Ex: [Cr(Cl)2(NH3)4]+
Ligands: Chlorine, Ammonia
Naming: tetraammine-dichloridochromium(III) ion
by JohnWalkiewicz2J
Thu Nov 21, 2019 10:34 am
Forum: Student Social/Study Group
Topic: Wednesday Lecture
Replies: 2
Views: 73

Re: Wednesday Lecture

Lavelle gave us an introduction to coordination compounds, ligands, and their biological importance. Its focus 9C in the textbook if you want to catch up!
by JohnWalkiewicz2J
Thu Nov 21, 2019 10:29 am
Forum: Interionic and Intermolecular Forces (Ion-Ion, Ion-Dipole, Dipole-Dipole, Dipole-Induced Dipole, Dispersion/Induced Dipole-Induced Dipole/London Forces, Hydrogen Bonding)
Topic: Forces
Replies: 3
Views: 54

Re: Forces

I believe dipole-induced dipole forces are between a polar and nonpolar molecule, while induced dipole-induced dipole can occur between 2 polar or 2 nonpolar molecules, which is the same thing as London forces.
by JohnWalkiewicz2J
Sun Nov 17, 2019 11:44 pm
Forum: Determining Molecular Shape (VSEPR)
Topic: Multiple central atoms
Replies: 2
Views: 34

Multiple central atoms

For the test, are we expected to figure out the molecular geometry of molecules with more than one central atom?
by JohnWalkiewicz2J
Sun Nov 17, 2019 10:44 pm
Forum: Determining Molecular Shape (VSEPR)
Topic: Lone vs. Bonding Pair
Replies: 6
Views: 80

Lone vs. Bonding Pair

Can someone explain to me why lone pairs around the central atom have more repulsion than bonded pairs? Thnx! : )
by JohnWalkiewicz2J
Fri Nov 15, 2019 6:33 pm
Forum: Determining Molecular Shape (VSEPR)
Topic: Angular/Bent Angles
Replies: 3
Views: 53

Re: Angular/Bent Angles

For the AX2E1 BA, if you look at a trigonal planar (AX3), you see the bond angles are 120. Now imagine substituting one of the bonding atoms with a lone pair (E), considering lone pairs have greater repulsion than bonded pairs, they would repel the two bonding pairs farther away, which would mean th...
by JohnWalkiewicz2J
Fri Nov 15, 2019 6:16 pm
Forum: Determining Molecular Shape (VSEPR)
Topic: 2E.25 part a
Replies: 1
Views: 37

Re: 2E.25 part a

The lewis structure for CH2CL2 would be draw with the Cl atoms grouped together and the H atoms grouped together. I see what you mean, but considering the bonding atoms are different, I don't think they would be placed opposite of each other (i.e. one Cl on top and one Cl on the bottom) and their di...
by JohnWalkiewicz2J
Tue Nov 12, 2019 1:41 pm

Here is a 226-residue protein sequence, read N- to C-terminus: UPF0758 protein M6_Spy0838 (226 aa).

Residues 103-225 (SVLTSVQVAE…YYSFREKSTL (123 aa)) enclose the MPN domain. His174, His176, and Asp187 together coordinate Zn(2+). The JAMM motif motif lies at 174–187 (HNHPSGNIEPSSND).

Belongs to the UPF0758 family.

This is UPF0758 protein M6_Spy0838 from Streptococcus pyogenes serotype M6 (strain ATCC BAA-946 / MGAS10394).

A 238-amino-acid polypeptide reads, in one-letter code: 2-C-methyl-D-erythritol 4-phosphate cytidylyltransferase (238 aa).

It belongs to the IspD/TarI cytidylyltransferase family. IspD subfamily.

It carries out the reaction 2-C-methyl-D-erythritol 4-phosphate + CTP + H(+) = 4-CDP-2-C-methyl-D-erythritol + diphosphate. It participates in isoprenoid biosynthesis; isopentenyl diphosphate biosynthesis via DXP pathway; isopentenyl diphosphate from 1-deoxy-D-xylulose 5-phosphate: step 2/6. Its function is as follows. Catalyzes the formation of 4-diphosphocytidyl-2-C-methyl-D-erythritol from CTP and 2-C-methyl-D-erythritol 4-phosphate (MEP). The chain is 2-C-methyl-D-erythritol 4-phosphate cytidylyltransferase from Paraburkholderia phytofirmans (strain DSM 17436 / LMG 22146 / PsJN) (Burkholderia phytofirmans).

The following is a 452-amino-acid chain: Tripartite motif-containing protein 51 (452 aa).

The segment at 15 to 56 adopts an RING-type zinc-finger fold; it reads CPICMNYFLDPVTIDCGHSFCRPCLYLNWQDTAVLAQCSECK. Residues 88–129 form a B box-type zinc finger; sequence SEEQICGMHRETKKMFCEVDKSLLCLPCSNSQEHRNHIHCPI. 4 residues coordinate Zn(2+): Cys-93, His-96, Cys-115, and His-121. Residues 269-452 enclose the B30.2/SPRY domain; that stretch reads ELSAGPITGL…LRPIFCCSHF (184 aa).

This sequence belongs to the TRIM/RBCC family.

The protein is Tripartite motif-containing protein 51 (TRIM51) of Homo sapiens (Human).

Forum: Student Social/Study Group
Topic: Test 2
Replies: 7
Views: 132

Re: Test 2

I think it'll cover the topics that we go over in lecture after the midterm up until the test. I don't think any topics that we went over before the midterm will be on it.
by JohnWalkiewicz2J
Sun Nov 10, 2019 8:56 pm
Forum: Dipole Moments
Topic: Dipole-Induced Dipole
Replies: 2
Views: 36

Dipole-Induced Dipole

Can someone explain the difference between Dipole-Induced Dipole interactions and Induced Dipole-Induced Dipole interactions and perhaps provide an example? Thanks!
by JohnWalkiewicz2J
Sun Nov 10, 2019 1:55 pm
Forum: Dipole Moments
Topic: Dipole moments
Replies: 3
Views: 51

Re: Dipole moments

Yes, typically a molecule will have dipole moments if the electronegativity diffence between the two atoms are between 0.4-1.7. The arrows illustrate the direction in which the dipole moments occur. For instance, in a H-O bond, the arrow will be pointing towards the oxygen atom as it is more electro...
by JohnWalkiewicz2J
Sun Nov 10, 2019 10:53 am
Forum: Bond Lengths & Energies
Topic: Strength of Interactions
Replies: 3
Views: 45

Re: Strength of Interactions

One factor is the Polarizability of electrons in certain compounds, which is when eletrons in an atom or molecule cause e- distortion in a nearby atom or molecule. As the molar mass of a molecule increases, the strength of dispersion also increases, which is why molecules like I2 are solid at room t...
by JohnWalkiewicz2J
Tue Nov 05, 2019 4:15 pm
Forum: Administrative Questions and Class Announcements
Topic: For the midterm will we need to know how to do electron configurations for the f shell? [ENDORSED]
Replies: 2
Views: 624

Re: For the midterm will we need to know how to do electron configurations for the f shell? [ENDORSED]

To answer your first question, no we don't need to know electron configurations for elements that contain f orbitals. I believe we only need to know electron configurations for elements within the first 4 periods.